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Tonight’s the official start of “Jamie Oliver’s Food Revolution,” and I’ll be sitting riveted just like I was Sunday night during the sneak preview. The show has been getting a lot of buzz since then. Good, bad, defensive. I weighed in on the critics in a post earlier this week, and the commentary* has continued all week long. But what’s getting lost amid the snark is that we shouldn’t be treating our kids like mindless eating machines who aren’t worthy of real food. Children need nutrition, not government-subsidized calories disguised as nutrition. The only reason kids get stuck in the rut of eating so-called “kid food” like chicken nuggets and colored milk is because that’s what adults think kids eat. And adults think that because food marketers have made it so easy to turn off the common sense and reach for the quick fix.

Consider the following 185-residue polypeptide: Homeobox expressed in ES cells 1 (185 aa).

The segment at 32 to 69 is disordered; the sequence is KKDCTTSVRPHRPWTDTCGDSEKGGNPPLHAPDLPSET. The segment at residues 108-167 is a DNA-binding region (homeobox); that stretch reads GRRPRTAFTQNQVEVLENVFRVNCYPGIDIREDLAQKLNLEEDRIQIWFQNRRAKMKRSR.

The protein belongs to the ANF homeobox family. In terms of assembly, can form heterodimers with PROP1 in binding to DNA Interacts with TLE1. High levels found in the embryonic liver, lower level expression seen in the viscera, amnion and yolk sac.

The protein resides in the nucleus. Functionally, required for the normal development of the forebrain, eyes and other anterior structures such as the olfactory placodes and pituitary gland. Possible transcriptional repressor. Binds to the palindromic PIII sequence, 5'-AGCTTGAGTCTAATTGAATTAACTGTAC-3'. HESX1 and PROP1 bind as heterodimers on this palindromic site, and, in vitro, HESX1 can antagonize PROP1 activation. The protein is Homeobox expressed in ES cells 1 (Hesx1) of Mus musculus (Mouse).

There are some truly effective things happening with school food at the grassroots level. And it’s nice (though not nearly enough — not even close) that the U.S. Senate agriculture committee on Wednesday  approved the Healthy, Hunger-Free Kids Act of 2010, which includes improvements in school lunch funding.

But we have miles to go. Serious, carbon-generating, long-haul-trucking kinds of miles. And if Oliver can keep people talking, that’s got to be a good thing.

* Two of the more thoughtful recent critiques, both from Civil Eats contributors: Debra Eschmeyer and Kerry Trueman.

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